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Dioecesis Aegypti
Διοίκησις Αἰγύπτου
Diocese of Egypt
Diocese of the Roman Empire
ca. 380 – ca. 642
Location of Diocese of Egypt
The Diocese of Egypt ca. 400.
Historical era Late Antiquity
 - Established 380
 - Muslim conquest of Egypt 642

The Diocese of Egypt (Latin: Dioecesis Aegypti, Greek: Διοίκησις Αἰγύπτου) was a diocese of the later Roman Empire, incorporating the provinces of Egypt and Cyrenaica. Its capital was at Alexandria, and its governor had the unique title of praefectus augustalis ("Augustal Prefect", of the rank vir spectabilis) instead of the ordinary vicarius. The diocese was initially part of the Diocese of the East, but around the year 380, it became a separate entity, which lasted until its territories were finally overrun by the Muslim conquest in the 640s.

The diocese was included in the Praetorian prefecture of the East and included originally five provinces:

Attributes Iovia and Herculia were related to the tetrarchs Diocletian and Maximian respectively, and were later changed to remove the pagan connotations.

By the early 6th century, the provinces had increased with the creation of:

During the reforms of Justinian I in the late 530s, the administrative structure changed again. The overall prefect was abolished, and five independent governors (duces), who combined military and civilian authority, were appointed instead. Two of them, the dux Alexandriae and the dux Thebaidos also held the title augustalis (dux et augustalis).[1]

List of Praefecti Augustalii

Taken from the Prosopography of the Later Roman Empire:

  • Eutolmius Tatianus (367-370)
  • Olympius Palladius (370-371)
  • Aelius Palladius (371-374)
  • Publius (ca. 376)
  • Bassianus (ca. 379)
  • Hadrianus (ca. 379)
  • Iulianus (ca. 380)
  • Antoninus (381-382)
  • Palladius (382)
  • Hypatius (383)
  • Optatus (384)
  • Florentius (384-386)
  • Paulinus (386-387)
  • Eusebius (387)
  • Flavius Ulpius Erythrius (388)
  • Alexander (388-390)
  • Evagrius (391)
  • Hypatius (392)
  • Potamius (392)
  • Orestes (415)
  • Petrus Marcellinus Felix Liberius (ca. 539-542)

Notes

  1. ^ The Cambridge History of Africa, p. 447

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Dioecesis Aegypti
Διοίκησις Αἰγύπτου
Diocese of Egypt
Diocese of the Roman Empire
ca. 380 – ca. 642
The Diocese of Egypt ca. 400.
Historical era Late Antiquity
 - Established 380
 - Muslim conquest of Egypt 642

The Diocese of Egypt (Latin: Dioecesis Aegypti, Greek: Διοίκησις Αἰγύπτου) was a diocese of the later Roman Empire, incorporating the provinces of Egypt and Cyrenaica. Its capital was at Alexandria, and its governor had the unique title of praefectus augustalis (Augustal Prefect, of the rank vir spectabilis) instead of the ordinary vicarius. The diocese was initially part of the Diocese of the East, but around the year 371, it became a separate entity, which lasted until its territories were finally overrun by the Muslim conquest of Egypt in the 640s.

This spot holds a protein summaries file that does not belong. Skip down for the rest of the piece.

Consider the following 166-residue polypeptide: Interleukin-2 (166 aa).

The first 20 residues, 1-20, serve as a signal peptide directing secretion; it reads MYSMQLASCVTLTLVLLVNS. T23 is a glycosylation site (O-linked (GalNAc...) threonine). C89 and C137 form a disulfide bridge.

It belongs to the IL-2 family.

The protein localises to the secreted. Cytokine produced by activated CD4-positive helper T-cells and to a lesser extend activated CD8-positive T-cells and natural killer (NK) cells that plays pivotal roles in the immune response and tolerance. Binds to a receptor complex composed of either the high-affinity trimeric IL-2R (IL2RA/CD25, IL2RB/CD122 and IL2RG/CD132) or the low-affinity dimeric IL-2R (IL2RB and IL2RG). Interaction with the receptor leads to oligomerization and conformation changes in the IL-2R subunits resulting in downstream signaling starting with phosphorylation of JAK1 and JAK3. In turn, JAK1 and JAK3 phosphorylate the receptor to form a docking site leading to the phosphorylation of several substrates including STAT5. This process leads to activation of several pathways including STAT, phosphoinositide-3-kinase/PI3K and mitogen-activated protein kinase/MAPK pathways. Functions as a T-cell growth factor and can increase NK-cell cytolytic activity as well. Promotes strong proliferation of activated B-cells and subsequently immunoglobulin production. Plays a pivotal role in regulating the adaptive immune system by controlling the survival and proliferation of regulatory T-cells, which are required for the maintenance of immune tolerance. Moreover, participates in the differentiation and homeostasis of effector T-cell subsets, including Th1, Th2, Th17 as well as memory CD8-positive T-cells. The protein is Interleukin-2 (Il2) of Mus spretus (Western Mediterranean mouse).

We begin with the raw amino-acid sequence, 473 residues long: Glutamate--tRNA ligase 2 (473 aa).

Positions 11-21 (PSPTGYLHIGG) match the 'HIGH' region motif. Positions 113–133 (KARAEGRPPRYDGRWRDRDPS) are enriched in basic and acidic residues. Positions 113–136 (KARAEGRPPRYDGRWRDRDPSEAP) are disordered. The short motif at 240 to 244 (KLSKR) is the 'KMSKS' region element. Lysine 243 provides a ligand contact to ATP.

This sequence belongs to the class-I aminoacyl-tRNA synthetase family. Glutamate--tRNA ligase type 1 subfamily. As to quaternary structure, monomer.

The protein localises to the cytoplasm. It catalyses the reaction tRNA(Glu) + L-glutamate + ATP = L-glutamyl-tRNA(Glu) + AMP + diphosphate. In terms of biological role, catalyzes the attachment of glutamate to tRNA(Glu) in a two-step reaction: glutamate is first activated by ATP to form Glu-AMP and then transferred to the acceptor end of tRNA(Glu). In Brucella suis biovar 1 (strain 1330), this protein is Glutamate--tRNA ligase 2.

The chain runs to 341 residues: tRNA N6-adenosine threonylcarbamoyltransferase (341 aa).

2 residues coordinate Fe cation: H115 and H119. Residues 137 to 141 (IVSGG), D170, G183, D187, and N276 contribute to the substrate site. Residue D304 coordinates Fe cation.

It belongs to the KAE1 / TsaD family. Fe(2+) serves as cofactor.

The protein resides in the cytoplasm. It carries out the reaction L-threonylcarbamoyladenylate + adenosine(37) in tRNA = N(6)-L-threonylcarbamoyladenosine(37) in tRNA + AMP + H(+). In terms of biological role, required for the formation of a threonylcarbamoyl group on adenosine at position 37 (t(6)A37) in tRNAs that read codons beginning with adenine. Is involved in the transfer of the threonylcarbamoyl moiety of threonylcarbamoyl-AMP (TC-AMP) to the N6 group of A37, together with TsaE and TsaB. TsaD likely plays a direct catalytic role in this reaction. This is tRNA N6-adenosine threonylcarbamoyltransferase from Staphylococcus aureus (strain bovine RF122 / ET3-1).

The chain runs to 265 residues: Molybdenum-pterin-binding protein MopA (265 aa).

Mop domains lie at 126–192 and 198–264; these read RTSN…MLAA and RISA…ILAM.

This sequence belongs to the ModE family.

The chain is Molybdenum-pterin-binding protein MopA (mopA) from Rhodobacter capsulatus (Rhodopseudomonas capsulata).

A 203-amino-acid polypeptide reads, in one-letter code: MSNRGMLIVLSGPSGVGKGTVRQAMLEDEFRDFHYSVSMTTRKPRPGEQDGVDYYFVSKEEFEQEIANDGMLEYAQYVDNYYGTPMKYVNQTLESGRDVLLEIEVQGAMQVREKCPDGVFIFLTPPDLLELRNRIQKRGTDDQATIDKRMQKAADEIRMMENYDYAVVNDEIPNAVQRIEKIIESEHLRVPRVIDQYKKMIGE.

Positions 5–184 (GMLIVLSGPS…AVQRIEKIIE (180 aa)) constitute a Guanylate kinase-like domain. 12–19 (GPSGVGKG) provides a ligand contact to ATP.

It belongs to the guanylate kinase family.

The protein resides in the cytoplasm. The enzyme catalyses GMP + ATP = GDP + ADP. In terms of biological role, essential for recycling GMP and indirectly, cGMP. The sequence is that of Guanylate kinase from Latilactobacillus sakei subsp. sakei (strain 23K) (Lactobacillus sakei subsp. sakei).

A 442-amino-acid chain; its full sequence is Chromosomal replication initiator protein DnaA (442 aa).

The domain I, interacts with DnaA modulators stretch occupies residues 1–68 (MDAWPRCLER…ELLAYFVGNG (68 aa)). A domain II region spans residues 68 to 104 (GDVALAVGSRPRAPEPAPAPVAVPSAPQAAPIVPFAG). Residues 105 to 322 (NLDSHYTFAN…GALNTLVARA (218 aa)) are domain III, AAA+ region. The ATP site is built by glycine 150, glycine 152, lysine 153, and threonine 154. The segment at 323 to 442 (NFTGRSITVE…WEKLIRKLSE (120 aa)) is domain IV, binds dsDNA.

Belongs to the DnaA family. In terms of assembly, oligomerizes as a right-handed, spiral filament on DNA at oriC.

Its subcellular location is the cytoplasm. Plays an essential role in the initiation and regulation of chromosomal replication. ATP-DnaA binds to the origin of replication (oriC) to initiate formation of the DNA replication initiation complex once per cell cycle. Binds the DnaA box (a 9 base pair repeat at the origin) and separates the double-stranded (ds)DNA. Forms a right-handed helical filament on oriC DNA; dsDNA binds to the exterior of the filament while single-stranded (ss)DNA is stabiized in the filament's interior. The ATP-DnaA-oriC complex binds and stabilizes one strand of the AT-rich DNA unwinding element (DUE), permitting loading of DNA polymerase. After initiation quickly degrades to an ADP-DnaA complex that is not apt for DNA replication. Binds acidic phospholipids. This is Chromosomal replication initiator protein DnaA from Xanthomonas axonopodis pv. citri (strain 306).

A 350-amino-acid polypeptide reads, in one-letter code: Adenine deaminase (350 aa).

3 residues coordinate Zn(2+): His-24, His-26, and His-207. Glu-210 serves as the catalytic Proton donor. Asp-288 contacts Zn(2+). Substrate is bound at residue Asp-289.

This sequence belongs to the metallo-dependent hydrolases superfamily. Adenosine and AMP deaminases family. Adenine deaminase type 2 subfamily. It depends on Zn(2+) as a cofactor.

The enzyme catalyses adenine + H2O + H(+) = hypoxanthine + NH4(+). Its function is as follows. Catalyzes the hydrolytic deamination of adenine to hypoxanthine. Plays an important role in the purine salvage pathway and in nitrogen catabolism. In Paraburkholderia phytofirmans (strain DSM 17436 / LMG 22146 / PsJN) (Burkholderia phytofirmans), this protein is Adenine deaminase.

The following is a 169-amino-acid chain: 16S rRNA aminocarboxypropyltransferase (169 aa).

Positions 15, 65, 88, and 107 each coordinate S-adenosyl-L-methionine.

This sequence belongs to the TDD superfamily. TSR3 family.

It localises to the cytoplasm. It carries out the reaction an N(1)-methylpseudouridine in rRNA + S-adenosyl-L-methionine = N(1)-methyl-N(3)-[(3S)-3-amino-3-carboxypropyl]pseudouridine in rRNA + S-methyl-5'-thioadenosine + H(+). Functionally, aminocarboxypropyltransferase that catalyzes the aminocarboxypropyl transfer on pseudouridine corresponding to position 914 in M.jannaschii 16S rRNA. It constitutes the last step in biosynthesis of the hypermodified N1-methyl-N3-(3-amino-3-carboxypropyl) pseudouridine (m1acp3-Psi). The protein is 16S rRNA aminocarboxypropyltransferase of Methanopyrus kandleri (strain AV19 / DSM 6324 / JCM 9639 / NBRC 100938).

The diocese was included in the Praetorian prefecture of the East and included originally five provinces:

Attributes Iovia and Herculia were related to the tetrarchs Diocletian and Maximian respectively, and were later changed to remove the pagan connotations.

By the early 6th century, the provinces had increased with the creation of:

During the reforms of Justinian I in the late 530s, the administrative structure changed again. The overall prefect was abolished, and five independent governors (duces), who combined military and civilian authority, were appointed instead. Two of them, the dux Alexandriae and the dux Thebaidos also held the title augustalis (dux et augustalis).[1]

List of Praefecti Augustalii

Taken from the Prosopography of the Later Roman Empire (except for Theognostus):

  • Eutolmius Tatianus (367-370)
  • Olympius Palladius (370-371)
  • Aelius Palladius (371-374)
  • Publius (ca. 376)
  • Bassianus (ca. 379)
  • Hadrianus (ca. 379)
  • Iulianus (ca. 380)
  • Antoninus (381-382)
  • Palladius (382)
  • Hypatius (383)
  • Optatus (384)
  • Florentius (384-386)
  • Paulinus (386-387)
  • Eusebius (387)
  • Flavius Ulpius Erythrius (388)
  • Alexander (388-390)
  • Evagrius (391)
  • Hypatius (392)
  • Potamius (392)
  • Orestes (415)
  • Theognostus (ca. 482)[2]
  • Petrus Marcellinus Felix Liberius (ca. 539-542)

Notes

  1. ^ The Cambridge History of Africa, p. 447
  2. ^ Duchesne, Louis (1909): Early History of the Christian Church. From Its Foundation to the End of the Fifth Century. – Volume III: The Fifth Century – Read Books, 2008, p. 550. ISBN 978-1-44377-159-7


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